For “Pirate Camp IV” (a hack week I recently went to in San Francisco) we were interested in doing a VR project and everyone bent over backwards to get us the hardware and software required, from a GTX980 to a… certain exciting prototype unit! I was amazed.

So anyway, I’m actually pretty relieved that I’ve managed take a few minutes to write this blog post. I need to do a bunch of other stuff like update the banner at the top of the blog to reflect the new company… it’s got to be a screenshot of Blacksmith Demo really hasn’t it? :-) I’ll do that “later”… which judging by my track record will be early 2017!

TLDR: Working for Unity, it’s frikkin’ awesome.

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Ripple Dot Zero

For the last two days I’ve been absolutely loving a new game which was released, “Ripple Dot Zero”, a 16-bit styled game which is very like some console and computer games of the early 1990s. The game was created by PixelTruss software (http://www.pixeltruss.com), and I think they may have been a fan of the same Megadrive games that I was!


It’s a tribute to the likes of Strider and Sonic the Hedgehog in a very similar way to Street Fighter 4 being a tribute to Street Fighter 2 in that it absolutely nails what was awesome about the original games, and reproduces it perfectly and yet in a way that feels like something new. In fact I think that’s the most amazing part of it, it feels both completely familiar and completely new at the same time.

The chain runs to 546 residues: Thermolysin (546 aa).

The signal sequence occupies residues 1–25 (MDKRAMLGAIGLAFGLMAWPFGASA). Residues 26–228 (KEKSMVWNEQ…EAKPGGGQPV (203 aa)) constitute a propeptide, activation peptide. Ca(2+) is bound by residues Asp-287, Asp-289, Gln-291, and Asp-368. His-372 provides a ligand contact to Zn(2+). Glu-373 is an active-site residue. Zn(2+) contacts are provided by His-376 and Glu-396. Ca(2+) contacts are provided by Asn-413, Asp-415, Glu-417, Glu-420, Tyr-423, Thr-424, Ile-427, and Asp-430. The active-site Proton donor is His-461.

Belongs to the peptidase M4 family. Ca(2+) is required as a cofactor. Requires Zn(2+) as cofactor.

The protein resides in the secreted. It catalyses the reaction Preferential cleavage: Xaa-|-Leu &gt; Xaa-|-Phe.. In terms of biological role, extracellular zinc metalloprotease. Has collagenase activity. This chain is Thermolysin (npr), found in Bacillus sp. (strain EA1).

The best part is that despite working on the game for 4 years, they are allowing people to play the game absolutely for free! You can play Ripple Dot Zero by simply going to their website, www.rippledotzero.com. I can only hope that this leads on to some kind of deal on other platforms: it would be amazing to get this game (and dare I hope, some sequels?) onto XBLA, PSN and Steam! Also, you absolutely have to play the game with sound because the soundtrack is phenomenal.

Press ‘F’ to make the game fullscreen, and although the game does not support joypads natively you can use a program called ‘xpadder’ to translate joypad presses into keystrokes. (I used version 5.3 of xpadder.)